35 Rhums Claire Denis

35 Rhums Claire Denis
In a sense, 35 Rhums is a film that’s been made many times: it’s an urban slice of life involving a family with divided loyalties. But never before has it been made by Claire Denis, who corrects all the poky limitations of that subgenre to make something that’s a pure, loose-limbed pleasure.

At first, the Paris-set movie is a little rougher than the director’s usual. The story of a black subway driver father (Denis regular Alex Descas) and his college age daughter (Mati Diop), it risks literal mindedness with some clunky exposition and direct didacticism. But then it settles into a groove involving relationships for both, most notably the weirdo white guy (Gregoire Colin) the daughter is seeing.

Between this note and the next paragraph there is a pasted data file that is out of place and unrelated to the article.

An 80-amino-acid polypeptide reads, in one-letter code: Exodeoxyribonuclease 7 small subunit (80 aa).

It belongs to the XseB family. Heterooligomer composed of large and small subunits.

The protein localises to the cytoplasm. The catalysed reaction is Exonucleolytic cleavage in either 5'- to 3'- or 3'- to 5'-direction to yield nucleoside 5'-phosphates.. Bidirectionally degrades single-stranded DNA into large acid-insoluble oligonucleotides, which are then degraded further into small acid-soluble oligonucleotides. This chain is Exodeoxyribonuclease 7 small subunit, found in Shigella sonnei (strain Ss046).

There’s not much to define the rise and fall of relationships here but that’s the point: Denis isn’t interested in forcing a point of view on these people, just watching the ebb and flow of life. And when bad things happen it’s less dramatic high point than momentary lapse on the way to the next event.

In the hands of any other director, this would have been intolerable, because they would have shoehorned the rich characters and environment into a narrative that made it "mean something.” However, the results here are more suggestive than conclusive, and you breathe a sigh of relief that you haven’t been bulled like in so many other movies.

With its train symbolism and family changes, the film has been compared to Ozu; it’s less polite and less polished while being just as studied, graceful and humane.

A Denis film is usually an event, and while this isn’t her best, her second-rate works are usually better than most people’s best. Miss it at your peril. (Soudaine Compagnie)